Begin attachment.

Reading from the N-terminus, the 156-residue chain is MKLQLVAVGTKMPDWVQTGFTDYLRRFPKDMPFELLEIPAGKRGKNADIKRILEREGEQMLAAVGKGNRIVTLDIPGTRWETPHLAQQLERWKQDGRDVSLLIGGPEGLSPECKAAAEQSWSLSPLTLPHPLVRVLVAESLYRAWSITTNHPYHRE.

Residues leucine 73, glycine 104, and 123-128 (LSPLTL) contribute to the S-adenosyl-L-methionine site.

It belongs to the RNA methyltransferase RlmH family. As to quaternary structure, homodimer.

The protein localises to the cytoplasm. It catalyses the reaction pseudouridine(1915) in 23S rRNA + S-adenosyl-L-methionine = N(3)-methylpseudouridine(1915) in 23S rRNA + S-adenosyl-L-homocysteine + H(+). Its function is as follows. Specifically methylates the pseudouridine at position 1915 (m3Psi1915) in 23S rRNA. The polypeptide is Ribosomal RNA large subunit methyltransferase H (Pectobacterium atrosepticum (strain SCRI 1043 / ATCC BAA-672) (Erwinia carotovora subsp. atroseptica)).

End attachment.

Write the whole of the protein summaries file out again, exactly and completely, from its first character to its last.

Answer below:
Reading from the N-terminus, the 156-residue chain is MKLQLVAVGTKMPDWVQTGFTDYLRRFPKDMPFELLEIPAGKRGKNADIKRILEREGEQMLAAVGKGNRIVTLDIPGTRWETPHLAQQLERWKQDGRDVSLLIGGPEGLSPECKAAAEQSWSLSPLTLPHPLVRVLVAESLYRAWSITTNHPYHRE.

Residues leucine 73, glycine 104, and 123-128 (LSPLTL) contribute to the S-adenosyl-L-methionine site.

It belongs to the RNA methyltransferase RlmH family. As to quaternary structure, homodimer.

The protein localises to the cytoplasm. It catalyses the reaction pseudouridine(1915) in 23S rRNA + S-adenosyl-L-methionine = N(3)-methylpseudouridine(1915) in 23S rRNA + S-adenosyl-L-homocysteine + H(+). Its function is as follows. Specifically methylates the pseudouridine at position 1915 (m3Psi1915) in 23S rRNA. The polypeptide is Ribosomal RNA large subunit methyltransferase H (Pectobacterium atrosepticum (strain SCRI 1043 / ATCC BAA-672) (Erwinia carotovora subsp. atroseptica)).